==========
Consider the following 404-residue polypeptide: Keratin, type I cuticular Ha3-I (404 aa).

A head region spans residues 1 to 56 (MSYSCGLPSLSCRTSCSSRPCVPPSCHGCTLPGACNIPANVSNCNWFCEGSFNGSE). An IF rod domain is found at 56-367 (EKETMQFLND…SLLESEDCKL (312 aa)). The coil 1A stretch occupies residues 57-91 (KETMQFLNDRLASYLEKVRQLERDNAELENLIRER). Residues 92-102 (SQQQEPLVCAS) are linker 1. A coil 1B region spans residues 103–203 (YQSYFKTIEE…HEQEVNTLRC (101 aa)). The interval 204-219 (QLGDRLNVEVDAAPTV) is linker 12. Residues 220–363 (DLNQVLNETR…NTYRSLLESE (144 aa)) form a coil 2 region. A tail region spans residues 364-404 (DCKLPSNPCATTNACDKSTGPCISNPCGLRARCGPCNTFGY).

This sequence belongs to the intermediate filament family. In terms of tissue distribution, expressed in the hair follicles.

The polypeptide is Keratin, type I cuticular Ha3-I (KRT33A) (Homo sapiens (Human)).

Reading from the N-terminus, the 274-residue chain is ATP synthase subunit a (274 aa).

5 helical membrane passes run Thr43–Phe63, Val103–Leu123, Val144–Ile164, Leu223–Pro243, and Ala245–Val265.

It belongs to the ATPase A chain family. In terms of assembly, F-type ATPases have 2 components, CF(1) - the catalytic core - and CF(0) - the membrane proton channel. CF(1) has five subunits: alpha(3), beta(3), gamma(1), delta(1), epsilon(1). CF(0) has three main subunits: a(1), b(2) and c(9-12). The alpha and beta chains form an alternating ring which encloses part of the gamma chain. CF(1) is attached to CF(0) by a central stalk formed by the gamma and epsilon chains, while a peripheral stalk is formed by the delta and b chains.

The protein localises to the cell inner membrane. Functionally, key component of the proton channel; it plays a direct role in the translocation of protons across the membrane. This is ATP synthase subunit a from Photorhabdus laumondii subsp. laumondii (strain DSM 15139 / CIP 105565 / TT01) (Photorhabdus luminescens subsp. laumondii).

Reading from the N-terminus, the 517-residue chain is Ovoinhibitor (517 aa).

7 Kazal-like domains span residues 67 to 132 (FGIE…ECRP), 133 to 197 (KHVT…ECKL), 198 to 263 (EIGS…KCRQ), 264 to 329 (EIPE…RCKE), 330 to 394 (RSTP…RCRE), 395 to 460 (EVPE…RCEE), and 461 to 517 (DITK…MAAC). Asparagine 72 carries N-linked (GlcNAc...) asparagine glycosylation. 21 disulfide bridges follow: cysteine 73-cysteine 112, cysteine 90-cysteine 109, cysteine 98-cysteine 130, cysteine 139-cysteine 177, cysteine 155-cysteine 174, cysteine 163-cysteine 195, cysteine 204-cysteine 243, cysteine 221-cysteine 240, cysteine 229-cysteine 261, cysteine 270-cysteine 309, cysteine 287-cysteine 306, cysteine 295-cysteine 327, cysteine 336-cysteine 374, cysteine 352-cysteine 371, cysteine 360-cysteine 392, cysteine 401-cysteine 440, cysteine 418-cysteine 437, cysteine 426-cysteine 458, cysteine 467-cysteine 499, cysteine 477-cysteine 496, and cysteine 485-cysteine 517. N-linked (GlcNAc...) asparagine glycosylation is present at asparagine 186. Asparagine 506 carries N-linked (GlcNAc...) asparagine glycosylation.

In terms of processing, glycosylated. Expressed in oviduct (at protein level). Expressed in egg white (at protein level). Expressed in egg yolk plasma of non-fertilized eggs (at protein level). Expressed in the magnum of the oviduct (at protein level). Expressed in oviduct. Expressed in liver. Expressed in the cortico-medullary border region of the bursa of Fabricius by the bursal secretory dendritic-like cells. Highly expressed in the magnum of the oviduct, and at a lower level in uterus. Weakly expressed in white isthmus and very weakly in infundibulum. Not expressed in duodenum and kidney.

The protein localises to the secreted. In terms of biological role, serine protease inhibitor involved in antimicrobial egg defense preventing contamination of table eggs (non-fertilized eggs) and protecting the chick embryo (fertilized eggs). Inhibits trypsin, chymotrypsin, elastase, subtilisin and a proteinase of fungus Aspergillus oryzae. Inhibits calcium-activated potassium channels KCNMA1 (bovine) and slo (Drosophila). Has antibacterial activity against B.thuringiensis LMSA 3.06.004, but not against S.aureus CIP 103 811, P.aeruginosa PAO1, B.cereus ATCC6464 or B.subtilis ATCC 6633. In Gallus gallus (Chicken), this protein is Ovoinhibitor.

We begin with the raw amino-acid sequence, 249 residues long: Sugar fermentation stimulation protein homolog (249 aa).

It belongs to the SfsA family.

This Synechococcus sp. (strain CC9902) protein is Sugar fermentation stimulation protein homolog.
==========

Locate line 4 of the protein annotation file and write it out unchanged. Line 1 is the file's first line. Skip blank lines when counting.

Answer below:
The polypeptide is Keratin, type I cuticular Ha3-I (KRT33A) (Homo sapiens (Human)).